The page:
Whenever you have two functions such that, for any X and any Y,
X == S(P(X))
Y == P(S(Y)),
X and Y are bijective functions.
With modern secure communication systems, exactly the same plaintext message can be encrypted to many different ciphertext messages -- in particular, they are designed such that the message "attack" is unlikely to encrypt to the same ciphertext twice -- so therefore their "encryption" and "decryption" functions are not bijective.
Nevertheless, many classic ciphers are bijective, and often several of the parts inside a modern secure communication system are also bijective.
(The complete ciphertext message for a modern secure communication system typically begins with a random initialization vector or other nonce, has a "body" generated by some bijective function applied to the plaintext -- the particular bijective function is selected by a combination of the initialization vector and the encryption key -- and ends with a message authentication code.).
A cipher where P() and S() are not only bijective, but are the same function -- i.e., for any X, P(X) == S(X), and X == P(P(X)) -- is common, and known as a reciprocal cipher.
Some of the more famous reciprocal ciphers are:
- The Enigma machine was a reciprocal cipher machine
- Beaufort cipher
- Kama-sutra ciphers
- XOR-based stream ciphers
- One Time Pads (both XOR and Beaufort cipher versions)
Most mechanical cipher machines use a reciprocal cipher, so it wouldn't need a separate "encode mode" and "decode mode".
non-reciprocal bijective ciphers
Many classic ciphers are bijective, but not reciprocal: S(X) != P(X).
For example, the following ciphers are bijective but (usually) not reciprocal:
- monoalphabetic substitution ciphers (except for Kama-sutra ciphers), and in particular the Caesar cipher (except for ROT13).
- The standard Vigenère cipher, and the "variant Beaufort" cipher.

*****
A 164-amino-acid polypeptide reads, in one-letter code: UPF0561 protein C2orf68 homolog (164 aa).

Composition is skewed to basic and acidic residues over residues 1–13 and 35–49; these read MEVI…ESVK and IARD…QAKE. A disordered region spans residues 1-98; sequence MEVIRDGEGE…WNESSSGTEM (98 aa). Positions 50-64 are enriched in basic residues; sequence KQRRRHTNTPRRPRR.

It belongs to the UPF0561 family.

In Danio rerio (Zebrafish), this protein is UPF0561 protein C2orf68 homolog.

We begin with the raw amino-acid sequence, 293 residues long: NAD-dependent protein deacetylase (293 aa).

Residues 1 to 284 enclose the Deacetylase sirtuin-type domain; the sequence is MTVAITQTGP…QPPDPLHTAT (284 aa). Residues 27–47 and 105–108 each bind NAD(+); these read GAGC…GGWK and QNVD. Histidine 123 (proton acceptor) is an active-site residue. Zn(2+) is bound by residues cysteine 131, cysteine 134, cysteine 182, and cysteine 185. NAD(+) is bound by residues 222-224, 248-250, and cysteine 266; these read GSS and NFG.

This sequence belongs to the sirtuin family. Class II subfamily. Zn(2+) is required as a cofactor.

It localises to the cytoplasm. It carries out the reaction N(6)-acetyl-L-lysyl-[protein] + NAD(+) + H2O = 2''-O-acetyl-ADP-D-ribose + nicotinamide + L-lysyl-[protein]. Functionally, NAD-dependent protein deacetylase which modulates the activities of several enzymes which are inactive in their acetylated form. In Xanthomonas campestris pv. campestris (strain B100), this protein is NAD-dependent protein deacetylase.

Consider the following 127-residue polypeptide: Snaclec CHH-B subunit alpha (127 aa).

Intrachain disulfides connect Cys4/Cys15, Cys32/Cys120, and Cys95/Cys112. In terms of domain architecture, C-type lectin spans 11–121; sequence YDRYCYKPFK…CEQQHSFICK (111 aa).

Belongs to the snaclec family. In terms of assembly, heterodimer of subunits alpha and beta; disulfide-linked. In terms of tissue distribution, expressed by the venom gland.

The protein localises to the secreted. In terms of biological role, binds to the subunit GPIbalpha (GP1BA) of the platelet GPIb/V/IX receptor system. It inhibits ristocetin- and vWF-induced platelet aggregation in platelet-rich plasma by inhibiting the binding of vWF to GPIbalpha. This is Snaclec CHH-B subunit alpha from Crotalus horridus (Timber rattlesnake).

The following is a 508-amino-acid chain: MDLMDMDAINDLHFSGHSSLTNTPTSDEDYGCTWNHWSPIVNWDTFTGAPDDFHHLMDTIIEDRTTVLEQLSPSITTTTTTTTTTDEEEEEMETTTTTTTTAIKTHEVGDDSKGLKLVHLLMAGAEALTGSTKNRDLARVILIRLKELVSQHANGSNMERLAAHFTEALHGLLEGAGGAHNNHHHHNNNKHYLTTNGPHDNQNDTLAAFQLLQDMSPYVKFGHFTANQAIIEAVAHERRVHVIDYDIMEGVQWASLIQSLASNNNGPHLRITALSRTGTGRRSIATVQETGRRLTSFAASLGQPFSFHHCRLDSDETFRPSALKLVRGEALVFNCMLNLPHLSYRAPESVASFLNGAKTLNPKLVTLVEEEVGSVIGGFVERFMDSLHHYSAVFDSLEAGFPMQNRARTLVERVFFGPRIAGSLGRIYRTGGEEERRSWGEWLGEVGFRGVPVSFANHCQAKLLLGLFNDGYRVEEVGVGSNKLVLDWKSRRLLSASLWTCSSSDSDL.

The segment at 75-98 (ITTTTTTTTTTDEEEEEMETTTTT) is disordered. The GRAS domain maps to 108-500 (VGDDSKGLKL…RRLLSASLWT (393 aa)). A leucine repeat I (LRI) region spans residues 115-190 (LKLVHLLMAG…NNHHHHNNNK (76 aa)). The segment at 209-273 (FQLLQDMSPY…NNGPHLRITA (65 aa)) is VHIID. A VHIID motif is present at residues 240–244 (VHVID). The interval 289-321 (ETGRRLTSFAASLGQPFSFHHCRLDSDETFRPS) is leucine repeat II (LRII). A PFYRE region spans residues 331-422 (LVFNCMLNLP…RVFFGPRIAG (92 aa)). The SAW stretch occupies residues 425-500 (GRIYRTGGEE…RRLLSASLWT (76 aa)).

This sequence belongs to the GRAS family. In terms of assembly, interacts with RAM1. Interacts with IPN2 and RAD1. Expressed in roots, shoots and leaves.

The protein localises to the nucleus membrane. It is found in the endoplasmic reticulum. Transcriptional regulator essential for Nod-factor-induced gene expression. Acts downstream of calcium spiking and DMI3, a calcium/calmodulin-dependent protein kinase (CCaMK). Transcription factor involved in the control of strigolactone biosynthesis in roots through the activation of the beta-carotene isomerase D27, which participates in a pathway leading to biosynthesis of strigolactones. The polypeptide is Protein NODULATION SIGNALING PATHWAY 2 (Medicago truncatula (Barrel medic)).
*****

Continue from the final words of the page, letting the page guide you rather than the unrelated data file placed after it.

- One Time Pads (the Vigenère cipher version)
- transposition cipher (except for a few "paired-up" reciprocal transpositions)
- permutation cipher
Practically all modern ciphers are based on either stream ciphers (RC4, A5/2, Solitaire cipher, etc.) or single-block ciphers (AES, DES, etc.), which are bijective but (almost always) not reciprocal.
Many modern single-block ciphers are built with a Feistel network structure that, in each round, cascades a reciprocal permutation E ("swap the left and right half of the block") and a keyed reciprocal substitution cipher U, to build a non-reciprocal bijective encryption function S(x) == E(U(X)) != P(X) = U(E(X).
It is widely believed that practically any non-linear function can give adequate security if it is iterated over enough rounds.
(Is it a coincidence that you used the names S() and P() that have the first letter of two common operations in cryptography, substitution and permutation, aka confusion and diffusion ?)
These bijective ciphers (both reciprocal and non-reciprocal) have a wide range of security, covering both ends of the spectrum:
- Monoalphabetic substitution ciphers (aka cryptograms) published in newspapers as puzzles that are daily cracked by amateurs.
- One-time pads which (in both reciprocal versions, and also the non-reciprocal version) are uncrackable.